A woman who fell into the vent of a volcano while skiing described how she was able to survive the potentially life-threatening accident.
Portland resident Caroline Sundbaum, 35, was skiing with her husband Friday on Oregon's Mount Hood, an active volcano, when she plunged into a snow-covered fumarole -- a vent in the side of a volcano that emits steam and gases, similar to a geyser.
"The sensation was like someone pulling a chair out from underneath you," she said on "Good Morning America" Monday.
A quick-thinking bystander who saw Sundbaum fall rushed to help, she said. Equipped with a rope, the good Samaritan secured himself to it and hoisted her out of the hole.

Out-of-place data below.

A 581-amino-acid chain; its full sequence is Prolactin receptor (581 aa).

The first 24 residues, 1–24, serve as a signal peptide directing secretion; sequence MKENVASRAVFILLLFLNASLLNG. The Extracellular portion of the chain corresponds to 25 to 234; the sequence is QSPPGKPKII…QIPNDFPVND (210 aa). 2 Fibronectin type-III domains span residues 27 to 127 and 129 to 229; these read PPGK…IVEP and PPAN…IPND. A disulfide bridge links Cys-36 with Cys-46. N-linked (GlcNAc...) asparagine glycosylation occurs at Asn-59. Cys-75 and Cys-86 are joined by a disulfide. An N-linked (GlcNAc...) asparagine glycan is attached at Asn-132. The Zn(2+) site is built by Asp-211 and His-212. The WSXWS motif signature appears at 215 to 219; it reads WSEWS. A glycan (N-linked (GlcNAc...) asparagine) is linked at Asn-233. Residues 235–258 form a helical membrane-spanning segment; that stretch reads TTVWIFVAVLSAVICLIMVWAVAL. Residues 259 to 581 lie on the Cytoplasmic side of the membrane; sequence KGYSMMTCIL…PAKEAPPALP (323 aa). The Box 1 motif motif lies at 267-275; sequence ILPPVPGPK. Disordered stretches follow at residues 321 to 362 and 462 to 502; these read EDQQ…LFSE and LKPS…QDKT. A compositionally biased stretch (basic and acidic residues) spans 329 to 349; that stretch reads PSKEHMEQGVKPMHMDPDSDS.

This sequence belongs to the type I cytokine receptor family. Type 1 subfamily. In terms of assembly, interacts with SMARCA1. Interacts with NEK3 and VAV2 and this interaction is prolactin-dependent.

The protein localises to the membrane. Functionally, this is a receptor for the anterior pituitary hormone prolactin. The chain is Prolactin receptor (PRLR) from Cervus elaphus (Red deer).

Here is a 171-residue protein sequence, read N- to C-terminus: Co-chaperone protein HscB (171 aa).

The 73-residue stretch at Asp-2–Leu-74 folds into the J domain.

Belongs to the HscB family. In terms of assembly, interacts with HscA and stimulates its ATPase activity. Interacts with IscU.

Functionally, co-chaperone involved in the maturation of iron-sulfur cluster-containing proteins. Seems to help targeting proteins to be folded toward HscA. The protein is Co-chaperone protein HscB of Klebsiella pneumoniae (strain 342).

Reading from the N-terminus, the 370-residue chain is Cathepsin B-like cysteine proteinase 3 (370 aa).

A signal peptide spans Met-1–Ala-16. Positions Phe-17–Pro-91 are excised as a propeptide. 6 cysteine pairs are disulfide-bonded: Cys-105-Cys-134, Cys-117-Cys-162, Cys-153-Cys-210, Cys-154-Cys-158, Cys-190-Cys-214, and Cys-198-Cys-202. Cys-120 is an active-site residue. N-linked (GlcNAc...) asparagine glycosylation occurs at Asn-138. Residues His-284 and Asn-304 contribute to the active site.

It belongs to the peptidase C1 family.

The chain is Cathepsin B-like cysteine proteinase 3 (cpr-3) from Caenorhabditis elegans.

"I was terrified -- very concerned that the snow was gonna fall on me and suffocate me," Sundbaum said of waiting to be rescued.
A frequent skier, Sundbaum had water and was wearing traction devices on her feet as well as a helmet.
Fumaroles are difficult to track and can show up unexpectedly, according to experts. While they are especially tough to spot when underneath snow, they can give off a smell similar to rotten eggs.
Sundbaum is fortunate she was pulled out quickly, because the air inside fumaroles can be toxic, according to local authorities.